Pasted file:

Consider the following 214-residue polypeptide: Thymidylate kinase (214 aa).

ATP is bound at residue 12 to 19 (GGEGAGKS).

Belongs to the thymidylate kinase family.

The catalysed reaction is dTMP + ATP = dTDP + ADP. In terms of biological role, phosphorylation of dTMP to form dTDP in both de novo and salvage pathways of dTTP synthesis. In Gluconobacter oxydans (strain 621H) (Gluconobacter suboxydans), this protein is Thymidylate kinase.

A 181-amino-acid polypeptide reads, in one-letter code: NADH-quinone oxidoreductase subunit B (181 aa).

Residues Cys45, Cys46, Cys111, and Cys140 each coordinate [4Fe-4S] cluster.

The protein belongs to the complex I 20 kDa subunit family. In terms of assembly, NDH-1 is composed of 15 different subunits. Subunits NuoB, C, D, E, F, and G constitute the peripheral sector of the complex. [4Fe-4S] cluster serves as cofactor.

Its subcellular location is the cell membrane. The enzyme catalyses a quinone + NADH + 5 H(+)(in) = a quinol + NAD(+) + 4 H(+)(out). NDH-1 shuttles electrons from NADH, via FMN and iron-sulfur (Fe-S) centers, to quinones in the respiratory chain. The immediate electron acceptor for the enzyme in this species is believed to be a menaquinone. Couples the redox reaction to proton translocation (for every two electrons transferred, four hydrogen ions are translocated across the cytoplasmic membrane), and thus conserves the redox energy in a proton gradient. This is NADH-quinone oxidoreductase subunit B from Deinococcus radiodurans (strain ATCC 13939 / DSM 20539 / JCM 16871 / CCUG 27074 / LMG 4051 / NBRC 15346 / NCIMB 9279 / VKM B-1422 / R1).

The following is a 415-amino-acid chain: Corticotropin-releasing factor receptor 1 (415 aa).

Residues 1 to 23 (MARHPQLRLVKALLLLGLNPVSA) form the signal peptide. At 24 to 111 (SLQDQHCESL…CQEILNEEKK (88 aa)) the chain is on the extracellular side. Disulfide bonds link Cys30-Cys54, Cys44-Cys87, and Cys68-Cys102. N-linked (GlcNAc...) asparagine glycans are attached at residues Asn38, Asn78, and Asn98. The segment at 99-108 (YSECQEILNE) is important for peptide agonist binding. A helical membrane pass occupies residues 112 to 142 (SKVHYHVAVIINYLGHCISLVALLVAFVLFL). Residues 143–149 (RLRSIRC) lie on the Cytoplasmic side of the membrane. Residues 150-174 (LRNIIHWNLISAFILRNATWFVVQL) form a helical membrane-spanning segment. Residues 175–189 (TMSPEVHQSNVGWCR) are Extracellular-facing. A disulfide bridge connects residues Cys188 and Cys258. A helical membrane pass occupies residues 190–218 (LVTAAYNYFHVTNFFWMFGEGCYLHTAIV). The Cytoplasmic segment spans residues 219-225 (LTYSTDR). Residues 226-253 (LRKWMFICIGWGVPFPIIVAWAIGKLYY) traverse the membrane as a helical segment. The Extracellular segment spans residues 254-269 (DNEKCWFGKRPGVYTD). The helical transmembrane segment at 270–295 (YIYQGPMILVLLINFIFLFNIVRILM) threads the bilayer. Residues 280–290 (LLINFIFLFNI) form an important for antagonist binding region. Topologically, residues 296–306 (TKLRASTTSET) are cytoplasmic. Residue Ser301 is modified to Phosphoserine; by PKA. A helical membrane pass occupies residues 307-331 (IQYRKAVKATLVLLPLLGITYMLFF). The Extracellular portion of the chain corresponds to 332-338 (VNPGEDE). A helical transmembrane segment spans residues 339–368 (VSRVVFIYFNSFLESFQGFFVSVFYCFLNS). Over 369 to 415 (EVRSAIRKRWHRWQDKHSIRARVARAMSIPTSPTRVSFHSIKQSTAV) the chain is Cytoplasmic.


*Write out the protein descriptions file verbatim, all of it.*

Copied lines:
Consider the following 214-residue polypeptide: Thymidylate kinase (214 aa).

ATP is bound at residue 12 to 19 (GGEGAGKS).

Belongs to the thymidylate kinase family.

The catalysed reaction is dTMP + ATP = dTDP + ADP. In terms of biological role, phosphorylation of dTMP to form dTDP in both de novo and salvage pathways of dTTP synthesis. In Gluconobacter oxydans (strain 621H) (Gluconobacter suboxydans), this protein is Thymidylate kinase.

A 181-amino-acid polypeptide reads, in one-letter code: NADH-quinone oxidoreductase subunit B (181 aa).

Residues Cys45, Cys46, Cys111, and Cys140 each coordinate [4Fe-4S] cluster.

The protein belongs to the complex I 20 kDa subunit family. In terms of assembly, NDH-1 is composed of 15 different subunits. Subunits NuoB, C, D, E, F, and G constitute the peripheral sector of the complex. [4Fe-4S] cluster serves as cofactor.

Its subcellular location is the cell membrane. The enzyme catalyses a quinone + NADH + 5 H(+)(in) = a quinol + NAD(+) + 4 H(+)(out). NDH-1 shuttles electrons from NADH, via FMN and iron-sulfur (Fe-S) centers, to quinones in the respiratory chain. The immediate electron acceptor for the enzyme in this species is believed to be a menaquinone. Couples the redox reaction to proton translocation (for every two electrons transferred, four hydrogen ions are translocated across the cytoplasmic membrane), and thus conserves the redox energy in a proton gradient. This is NADH-quinone oxidoreductase subunit B from Deinococcus radiodurans (strain ATCC 13939 / DSM 20539 / JCM 16871 / CCUG 27074 / LMG 4051 / NBRC 15346 / NCIMB 9279 / VKM B-1422 / R1).

The following is a 415-amino-acid chain: Corticotropin-releasing factor receptor 1 (415 aa).

Residues 1 to 23 (MARHPQLRLVKALLLLGLNPVSA) form the signal peptide. At 24 to 111 (SLQDQHCESL…CQEILNEEKK (88 aa)) the chain is on the extracellular side. Disulfide bonds link Cys30-Cys54, Cys44-Cys87, and Cys68-Cys102. N-linked (GlcNAc...) asparagine glycans are attached at residues Asn38, Asn78, and Asn98. The segment at 99-108 (YSECQEILNE) is important for peptide agonist binding. A helical membrane pass occupies residues 112 to 142 (SKVHYHVAVIINYLGHCISLVALLVAFVLFL). Residues 143–149 (RLRSIRC) lie on the Cytoplasmic side of the membrane. Residues 150-174 (LRNIIHWNLISAFILRNATWFVVQL) form a helical membrane-spanning segment. Residues 175–189 (TMSPEVHQSNVGWCR) are Extracellular-facing. A disulfide bridge connects residues Cys188 and Cys258. A helical membrane pass occupies residues 190–218 (LVTAAYNYFHVTNFFWMFGEGCYLHTAIV). The Cytoplasmic segment spans residues 219-225 (LTYSTDR). Residues 226-253 (LRKWMFICIGWGVPFPIIVAWAIGKLYY) traverse the membrane as a helical segment. The Extracellular segment spans residues 254-269 (DNEKCWFGKRPGVYTD). The helical transmembrane segment at 270–295 (YIYQGPMILVLLINFIFLFNIVRILM) threads the bilayer. Residues 280–290 (LLINFIFLFNI) form an important for antagonist binding region. Topologically, residues 296–306 (TKLRASTTSET) are cytoplasmic. Residue Ser301 is modified to Phosphoserine; by PKA. A helical membrane pass occupies residues 307-331 (IQYRKAVKATLVLLPLLGITYMLFF). The Extracellular portion of the chain corresponds to 332-338 (VNPGEDE). A helical transmembrane segment spans residues 339–368 (VSRVVFIYFNSFLESFQGFFVSVFYCFLNS). Over 369 to 415 (EVRSAIRKRWHRWQDKHSIRARVARAMSIPTSPTRVSFHSIKQSTAV) the chain is Cytoplasmic.